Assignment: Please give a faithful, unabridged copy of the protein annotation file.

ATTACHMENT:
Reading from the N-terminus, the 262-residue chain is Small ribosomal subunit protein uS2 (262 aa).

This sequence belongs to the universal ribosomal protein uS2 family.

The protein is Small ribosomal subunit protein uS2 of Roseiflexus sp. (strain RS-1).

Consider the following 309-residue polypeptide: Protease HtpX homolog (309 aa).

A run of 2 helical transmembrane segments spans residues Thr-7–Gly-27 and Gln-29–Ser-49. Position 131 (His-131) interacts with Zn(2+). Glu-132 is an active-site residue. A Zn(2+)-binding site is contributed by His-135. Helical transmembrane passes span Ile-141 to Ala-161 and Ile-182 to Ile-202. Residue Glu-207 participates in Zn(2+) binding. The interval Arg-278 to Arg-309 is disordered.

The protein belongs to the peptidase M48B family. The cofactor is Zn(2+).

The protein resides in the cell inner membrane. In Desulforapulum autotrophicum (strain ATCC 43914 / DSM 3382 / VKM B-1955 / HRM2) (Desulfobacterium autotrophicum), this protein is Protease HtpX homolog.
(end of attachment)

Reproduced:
Reading from the N-terminus, the 262-residue chain is Small ribosomal subunit protein uS2 (262 aa).

This sequence belongs to the universal ribosomal protein uS2 family.

The protein is Small ribosomal subunit protein uS2 of Roseiflexus sp. (strain RS-1).

Consider the following 309-residue polypeptide: Protease HtpX homolog (309 aa).

A run of 2 helical transmembrane segments spans residues Thr-7–Gly-27 and Gln-29–Ser-49. Position 131 (His-131) interacts with Zn(2+). Glu-132 is an active-site residue. A Zn(2+)-binding site is contributed by His-135. Helical transmembrane passes span Ile-141 to Ala-161 and Ile-182 to Ile-202. Residue Glu-207 participates in Zn(2+) binding. The interval Arg-278 to Arg-309 is disordered.

The protein belongs to the peptidase M48B family. The cofactor is Zn(2+).

The protein resides in the cell inner membrane. In Desulforapulum autotrophicum (strain ATCC 43914 / DSM 3382 / VKM B-1955 / HRM2) (Desulfobacterium autotrophicum), this protein is Protease HtpX homolog.